First-time buyers numbers have risen 28% year-on-year in November, according to the latest First Time Buyer Tracker survey from LSL Property Services.
The number of first-time buyers climbed 28% year-on-year in November thanks in part to the lowering of mortgage rates by lenders, according to the latest First Time Buyer Tracker from LSL Property Services.
There were 27,800 first-time buyer sales in November, 6,100 more than a year ago, showing improvements in the first-time buyer market are gathering even greater momentum.
The average first-time buyer LTV rose to 81.3%, the highest since September 2011, in a sign of the increased availability of mortgages as banks become more willing to lend to those with smaller deposits. As a result the average deposit size fell to £27,942, a 3.4% fall in the past three months, attracting more aspiring buyers back into the market.
Deposits consequently now represent a smaller proportion of first-time buyer incomes, with the average deposit of a new buyer equalling 76.6% of annual income, a 5.8% fall over the course of the last twelve months.
The increase in first-time buyer activity has also been fuelled by the improved affordability of mortgages. In November the average mortgage rate fell to 3.93%, down 0.8% since last year, with banks having being able to pass cheap credit from Funding for Lending onto borrowers.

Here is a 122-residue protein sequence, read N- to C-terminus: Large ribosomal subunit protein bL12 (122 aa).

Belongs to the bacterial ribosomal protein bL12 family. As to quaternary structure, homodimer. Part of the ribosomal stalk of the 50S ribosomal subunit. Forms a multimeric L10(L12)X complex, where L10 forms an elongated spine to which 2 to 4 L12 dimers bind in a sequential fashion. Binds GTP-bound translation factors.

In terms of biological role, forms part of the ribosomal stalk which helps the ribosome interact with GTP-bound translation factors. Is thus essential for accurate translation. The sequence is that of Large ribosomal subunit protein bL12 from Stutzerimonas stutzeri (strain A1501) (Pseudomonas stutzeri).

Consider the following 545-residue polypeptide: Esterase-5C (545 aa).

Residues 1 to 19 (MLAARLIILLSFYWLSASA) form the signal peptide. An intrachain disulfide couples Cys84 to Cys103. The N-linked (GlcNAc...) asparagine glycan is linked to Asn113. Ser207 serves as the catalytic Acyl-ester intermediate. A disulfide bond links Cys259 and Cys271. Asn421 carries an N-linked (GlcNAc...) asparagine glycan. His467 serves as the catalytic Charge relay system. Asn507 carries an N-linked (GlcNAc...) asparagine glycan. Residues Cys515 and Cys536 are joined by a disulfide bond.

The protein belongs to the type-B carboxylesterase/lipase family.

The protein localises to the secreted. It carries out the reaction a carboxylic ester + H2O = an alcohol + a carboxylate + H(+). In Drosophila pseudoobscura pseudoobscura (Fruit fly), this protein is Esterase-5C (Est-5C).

But there are warning signs ahead, with rising house prices potentially threatening to price the next wave of first-time buyers out of the market. The average purchase price for a first-time buyer rose by 11.4% year-on-year in November, and now stands at £149,403 – up £15,340 in the last twelve months.
Similarly, although the cheaper rates meant that mortgages were more affordable for first-time buyers, the proportion of income represented by mortgage repayments is starting to creep up as house prices rise. Mortgage repayments have increased 0.1% in the past month and 0.4% over the past three months, despite consistently falling mortgage rates
courtesy of Financial Reporter